Getting out of the house was the hard part. Everything after that took care of itself. She got a lift almost as soon as she got to the freeway, from a hard-eyed man in a business suit who took her two hundred miles to the south and kept talking the entire time, funny stories about the weirdoes he’d seen while selling vacuum cleaners all mixed up with warnings about the dangers to a young girl out hitchhiking alone. She laughed at his jokes and nodded at his lectures and when she got out of the car he pressed a twenty dollar bill into her hand and roared off into the distance.
Colleen kept moving for three days, heading south toward where it was warmer and sometimes looking back over her shoulder. She never had any problems from any of the people who picked her up, though they all warned her that she was tempting fate thumbing rides, all of them, except for one large woman in a tatty sweatshirt with Tweety Bird on it who was driving a beat-up minivan.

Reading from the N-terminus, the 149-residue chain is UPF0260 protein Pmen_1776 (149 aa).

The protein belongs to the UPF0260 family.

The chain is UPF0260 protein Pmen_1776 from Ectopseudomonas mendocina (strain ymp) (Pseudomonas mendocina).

“Good for you,” said the woman, who’d told Colleen she was a Christian before she’d even got into the car. “Everyone’s so scared these days. There’s no faith in the world. I used to hitch all over the place when I was your age and I never had any problems I couldn’t handle. Most people are safe as houses.” When she dropped Colleen off, the woman leaned over and handed her a knife through the window. “Have faith,” said the woman, “and take care of yourself.” There was a cross etched into the blade, wrapped around with thorns. In her hand it was hot, heavy, and dangerous, like a storm just coming over the horizon.